Departing Eniwetok 15 July, she returned to Saipan 19 July to prepare for the assault on Tinian. With Marines of the 2d Division embarked, she engaged in another amphibious diversion during the 24 July invasion of Tinian. She then landed her troops the next day and operated off Tinian and Saipan until sure of the success of the conquest of the Marianas, which toppled Tojo and his cabinet and edged Japan toward peace. She departed 28 July for Pearl Harbor via Eniwetok, arriving 10 August.
After completing amphibious exercises, Knox sailed 15 September for Manus, Admiralities, where she arrived 3 October to prepare for the long awaited liberation of the Philippines. Loaded with Army troops and equipment, she departed Manus 14 October in the Southern Attack Force (TF-79). The transport arrived off Dulag, Leyte, 20 October; and, during a terrific aerial and Naval gunfire bombardment, lowered boats for the first assault. Knox completed unloading under a smoke screen the 21st and departed Leyte Gulf for New Guinea arriving Hol-landia the 26th.
Knox steamed out of Humboldt Bay 5 November and returned to Leyte 18 November after loading troops and cargo at Noemfoor, Schouten Islands, 7 to 14 November. From Leyte she proceeded the same day to Manus; and, arriving 24 November, began a month of landing exercises off Manus, New Britain, and New Guinea in preparation for the invasion of Luzon. Loaded with 1,278 Army troops, she departed Manus 31 December for Lingayen Gulf, Luzon. Fighting through heavy enemy air attack, she reached Lingayen Gulf 9 January 1945, unloaded all troops and cargo within 8 hours, and headed back toward Leyte. While repelling air attacks 9 to 10 January, Knox hit two Japanese planes, splashing one of them.
After arriving Leyte Gulf 12 January, Knox proceeded to Ulithi 19 to 23 January and thence to Guam 6 to 8 February to embark Marines of the 3d Division for the invasion of Iwo Jima. Departing 17 February, she arrived off Iwo Jima 22 February and debarked her troops the 24th as part of a reserve force. After embarking casualties and loading cargo, Knox departed 6 March. Steaming via Saipan, Guam, and Tulagi, Solomons, she reached Noumea, New Caledonia, 18 March. Following overhaul and landing exercises, she got underway 3 May for the Philippines. Touching Manus en route, she arrived San Pedro Bay 16 May and unloaded troops and cargo. On 25 May she sailed for the United States arriving Portland, Oreg., for overhaul 14 June.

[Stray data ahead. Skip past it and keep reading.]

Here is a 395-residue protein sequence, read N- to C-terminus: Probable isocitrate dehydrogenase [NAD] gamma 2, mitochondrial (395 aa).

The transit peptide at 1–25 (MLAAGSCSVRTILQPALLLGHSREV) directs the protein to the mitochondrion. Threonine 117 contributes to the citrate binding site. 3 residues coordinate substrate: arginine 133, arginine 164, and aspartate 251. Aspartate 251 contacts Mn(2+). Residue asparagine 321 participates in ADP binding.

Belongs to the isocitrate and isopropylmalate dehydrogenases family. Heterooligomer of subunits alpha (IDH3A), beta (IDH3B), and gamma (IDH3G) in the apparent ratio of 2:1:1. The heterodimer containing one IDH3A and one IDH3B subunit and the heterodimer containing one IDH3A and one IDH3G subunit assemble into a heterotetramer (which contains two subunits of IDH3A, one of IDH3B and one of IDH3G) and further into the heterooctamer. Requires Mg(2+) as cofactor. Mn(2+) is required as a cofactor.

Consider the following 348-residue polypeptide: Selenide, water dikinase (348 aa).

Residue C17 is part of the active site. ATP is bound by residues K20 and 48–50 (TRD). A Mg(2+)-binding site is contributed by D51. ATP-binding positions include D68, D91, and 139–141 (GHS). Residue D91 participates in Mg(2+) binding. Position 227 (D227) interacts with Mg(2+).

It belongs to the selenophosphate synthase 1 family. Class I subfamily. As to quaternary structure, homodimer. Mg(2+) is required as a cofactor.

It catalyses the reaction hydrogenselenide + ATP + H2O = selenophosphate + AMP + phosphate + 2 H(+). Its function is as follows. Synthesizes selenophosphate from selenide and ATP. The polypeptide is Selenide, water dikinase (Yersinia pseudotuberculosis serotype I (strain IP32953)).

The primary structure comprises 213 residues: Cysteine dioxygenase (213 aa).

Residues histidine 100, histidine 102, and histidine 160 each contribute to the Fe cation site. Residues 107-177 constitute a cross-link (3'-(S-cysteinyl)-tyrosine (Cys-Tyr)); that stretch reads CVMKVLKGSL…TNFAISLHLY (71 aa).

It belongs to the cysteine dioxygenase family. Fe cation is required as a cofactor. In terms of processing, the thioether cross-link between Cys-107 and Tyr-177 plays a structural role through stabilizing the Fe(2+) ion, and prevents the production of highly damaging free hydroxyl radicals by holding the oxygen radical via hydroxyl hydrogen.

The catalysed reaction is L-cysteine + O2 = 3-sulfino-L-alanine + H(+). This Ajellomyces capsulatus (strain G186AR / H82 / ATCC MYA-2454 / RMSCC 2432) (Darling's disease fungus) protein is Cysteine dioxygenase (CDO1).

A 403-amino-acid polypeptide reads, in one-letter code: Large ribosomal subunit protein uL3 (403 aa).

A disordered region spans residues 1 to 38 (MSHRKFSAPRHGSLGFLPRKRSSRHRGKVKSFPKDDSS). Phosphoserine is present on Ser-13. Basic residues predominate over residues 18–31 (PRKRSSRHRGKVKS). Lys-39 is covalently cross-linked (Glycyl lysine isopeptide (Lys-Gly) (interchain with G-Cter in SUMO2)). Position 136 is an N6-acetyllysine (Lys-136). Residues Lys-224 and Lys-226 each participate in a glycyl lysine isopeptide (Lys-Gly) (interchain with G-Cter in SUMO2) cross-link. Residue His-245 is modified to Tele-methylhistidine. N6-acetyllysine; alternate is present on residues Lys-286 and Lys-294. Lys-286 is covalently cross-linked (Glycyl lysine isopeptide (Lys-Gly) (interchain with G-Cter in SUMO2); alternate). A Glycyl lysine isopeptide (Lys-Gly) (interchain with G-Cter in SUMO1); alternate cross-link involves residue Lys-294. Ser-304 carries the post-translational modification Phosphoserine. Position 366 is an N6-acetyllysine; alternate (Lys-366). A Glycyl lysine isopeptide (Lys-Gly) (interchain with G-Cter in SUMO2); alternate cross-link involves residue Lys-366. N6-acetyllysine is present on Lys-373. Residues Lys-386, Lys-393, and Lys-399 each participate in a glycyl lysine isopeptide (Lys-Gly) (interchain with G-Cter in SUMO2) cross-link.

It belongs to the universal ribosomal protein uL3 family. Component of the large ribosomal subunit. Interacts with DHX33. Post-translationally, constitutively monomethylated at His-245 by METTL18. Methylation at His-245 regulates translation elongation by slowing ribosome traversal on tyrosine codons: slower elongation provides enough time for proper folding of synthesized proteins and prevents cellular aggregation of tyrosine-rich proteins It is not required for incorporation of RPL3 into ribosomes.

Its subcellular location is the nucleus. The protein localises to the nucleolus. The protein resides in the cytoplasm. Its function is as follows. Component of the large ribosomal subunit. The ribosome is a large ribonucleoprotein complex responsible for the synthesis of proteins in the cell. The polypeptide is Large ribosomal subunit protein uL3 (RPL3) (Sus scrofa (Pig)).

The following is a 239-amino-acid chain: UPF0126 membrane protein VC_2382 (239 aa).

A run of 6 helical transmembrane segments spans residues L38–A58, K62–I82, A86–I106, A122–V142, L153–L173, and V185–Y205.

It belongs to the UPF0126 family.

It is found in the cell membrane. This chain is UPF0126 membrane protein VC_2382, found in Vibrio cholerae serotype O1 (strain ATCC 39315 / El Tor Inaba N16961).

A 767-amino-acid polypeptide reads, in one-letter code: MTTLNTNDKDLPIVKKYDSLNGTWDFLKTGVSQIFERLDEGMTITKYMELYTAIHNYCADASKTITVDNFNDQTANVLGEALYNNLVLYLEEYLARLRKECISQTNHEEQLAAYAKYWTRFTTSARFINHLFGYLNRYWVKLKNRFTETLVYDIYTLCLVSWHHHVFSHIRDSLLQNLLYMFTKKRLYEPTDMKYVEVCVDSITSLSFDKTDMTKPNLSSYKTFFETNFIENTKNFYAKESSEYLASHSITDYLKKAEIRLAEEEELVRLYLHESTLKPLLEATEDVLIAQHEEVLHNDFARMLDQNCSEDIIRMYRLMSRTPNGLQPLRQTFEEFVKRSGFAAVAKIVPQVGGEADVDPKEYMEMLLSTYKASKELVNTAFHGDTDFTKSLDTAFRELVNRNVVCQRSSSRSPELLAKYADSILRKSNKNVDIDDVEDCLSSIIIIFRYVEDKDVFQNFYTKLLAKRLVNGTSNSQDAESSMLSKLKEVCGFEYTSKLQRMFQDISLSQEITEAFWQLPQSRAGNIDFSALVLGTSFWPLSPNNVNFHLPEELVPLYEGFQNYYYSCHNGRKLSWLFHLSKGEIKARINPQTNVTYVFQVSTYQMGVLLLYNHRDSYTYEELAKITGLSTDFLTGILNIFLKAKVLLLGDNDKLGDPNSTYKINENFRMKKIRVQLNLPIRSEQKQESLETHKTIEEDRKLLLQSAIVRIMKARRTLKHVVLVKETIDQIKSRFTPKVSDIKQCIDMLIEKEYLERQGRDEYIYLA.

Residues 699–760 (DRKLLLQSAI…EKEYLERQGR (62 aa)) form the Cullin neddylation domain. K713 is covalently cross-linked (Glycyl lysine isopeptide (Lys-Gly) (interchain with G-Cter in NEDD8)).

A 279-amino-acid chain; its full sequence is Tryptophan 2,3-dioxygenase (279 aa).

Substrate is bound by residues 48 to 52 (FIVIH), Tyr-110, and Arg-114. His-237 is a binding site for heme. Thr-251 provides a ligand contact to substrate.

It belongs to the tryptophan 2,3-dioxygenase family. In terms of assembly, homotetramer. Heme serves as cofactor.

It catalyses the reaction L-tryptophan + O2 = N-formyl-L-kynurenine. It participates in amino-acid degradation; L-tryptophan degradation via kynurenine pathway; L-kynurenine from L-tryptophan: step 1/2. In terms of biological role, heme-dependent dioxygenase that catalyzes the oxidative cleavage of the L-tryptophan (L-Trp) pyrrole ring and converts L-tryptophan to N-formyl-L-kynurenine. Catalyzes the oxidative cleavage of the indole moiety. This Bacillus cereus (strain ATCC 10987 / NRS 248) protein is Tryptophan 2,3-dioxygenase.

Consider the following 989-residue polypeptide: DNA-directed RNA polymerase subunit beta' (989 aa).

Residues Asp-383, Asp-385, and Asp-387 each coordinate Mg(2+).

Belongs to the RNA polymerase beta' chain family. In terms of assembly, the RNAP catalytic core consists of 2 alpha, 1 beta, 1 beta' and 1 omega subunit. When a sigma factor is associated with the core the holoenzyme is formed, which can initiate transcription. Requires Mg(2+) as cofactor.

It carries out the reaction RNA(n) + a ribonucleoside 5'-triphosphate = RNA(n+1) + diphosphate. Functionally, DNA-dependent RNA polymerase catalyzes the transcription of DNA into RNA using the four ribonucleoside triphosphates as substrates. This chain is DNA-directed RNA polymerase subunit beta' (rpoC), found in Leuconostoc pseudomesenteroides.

Knox sailed from Portland to San Francisco 14 to 16 August. After loading troops and cargo, she departed 18 August for the Philippines. Sailing via Pearl Harbor Eniwetok, Guam, and Ulithi, she reached Leyte Gulf 13 September. She operated among the Philippines until 1 October; then she carried occupation troops to Japan between 1 and 29 October. Returning to Samar 5 November, she embarked homebound veterans and sailed the 6th as a unit of the "Magic Carpet" fleet. She arrived San Pedro 24 November. After another "Magic Carpet" cruise to the Philippines from 7 December to 26 January 1946, she departed Long Beach 31 January for New Orleans where she arrived 12 February. Knox proceeded to Mobile, Ala., 6 March and decommissioned 14 March. Her name was struck from the Navy List 1 May and she was transferred to the Maritime Commission 14 May. In 1947 she was sold to Isthmian Lines, Inc., and renamed Steel Recorder.
Knox received five battle stars for World War II service.